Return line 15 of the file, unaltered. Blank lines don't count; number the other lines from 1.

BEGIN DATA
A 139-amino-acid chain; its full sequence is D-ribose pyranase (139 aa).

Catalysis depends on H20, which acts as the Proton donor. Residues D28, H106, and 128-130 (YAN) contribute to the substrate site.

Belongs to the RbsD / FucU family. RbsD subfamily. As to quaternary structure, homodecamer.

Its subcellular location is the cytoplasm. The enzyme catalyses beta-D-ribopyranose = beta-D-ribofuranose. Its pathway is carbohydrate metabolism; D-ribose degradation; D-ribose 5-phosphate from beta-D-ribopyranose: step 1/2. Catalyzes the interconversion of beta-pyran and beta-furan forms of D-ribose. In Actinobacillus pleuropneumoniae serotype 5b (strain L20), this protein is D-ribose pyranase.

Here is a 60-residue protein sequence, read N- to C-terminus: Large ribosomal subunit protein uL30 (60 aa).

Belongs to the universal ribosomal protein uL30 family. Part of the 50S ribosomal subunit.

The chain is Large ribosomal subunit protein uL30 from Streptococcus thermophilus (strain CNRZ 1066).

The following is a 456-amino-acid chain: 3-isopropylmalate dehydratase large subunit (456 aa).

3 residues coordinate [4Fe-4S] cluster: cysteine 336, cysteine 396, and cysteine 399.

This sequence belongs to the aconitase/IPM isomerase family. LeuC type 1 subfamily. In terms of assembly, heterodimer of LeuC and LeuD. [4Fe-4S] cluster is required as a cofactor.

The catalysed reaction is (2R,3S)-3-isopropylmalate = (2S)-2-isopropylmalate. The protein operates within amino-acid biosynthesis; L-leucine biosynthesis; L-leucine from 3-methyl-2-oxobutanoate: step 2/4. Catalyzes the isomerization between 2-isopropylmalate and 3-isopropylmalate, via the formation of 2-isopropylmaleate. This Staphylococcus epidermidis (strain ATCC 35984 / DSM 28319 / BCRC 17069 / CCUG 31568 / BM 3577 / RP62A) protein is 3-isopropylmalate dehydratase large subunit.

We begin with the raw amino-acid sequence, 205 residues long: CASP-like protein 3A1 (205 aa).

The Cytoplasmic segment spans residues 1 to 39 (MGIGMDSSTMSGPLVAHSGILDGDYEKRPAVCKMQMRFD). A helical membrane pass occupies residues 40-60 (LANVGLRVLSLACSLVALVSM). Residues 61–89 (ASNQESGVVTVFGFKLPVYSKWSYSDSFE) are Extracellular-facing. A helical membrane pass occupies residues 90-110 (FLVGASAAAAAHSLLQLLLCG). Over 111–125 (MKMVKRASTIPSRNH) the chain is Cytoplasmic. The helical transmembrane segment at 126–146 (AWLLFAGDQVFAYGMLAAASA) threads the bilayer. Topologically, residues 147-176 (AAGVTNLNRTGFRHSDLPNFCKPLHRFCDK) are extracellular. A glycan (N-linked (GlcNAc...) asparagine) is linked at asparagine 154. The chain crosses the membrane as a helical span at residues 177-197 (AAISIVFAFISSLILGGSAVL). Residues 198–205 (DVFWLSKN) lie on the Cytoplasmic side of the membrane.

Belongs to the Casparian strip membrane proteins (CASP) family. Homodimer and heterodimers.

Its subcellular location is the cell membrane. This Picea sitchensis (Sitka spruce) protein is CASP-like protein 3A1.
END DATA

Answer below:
Its subcellular location is the cell membrane. This Picea sitchensis (Sitka spruce) protein is CASP-like protein 3A1.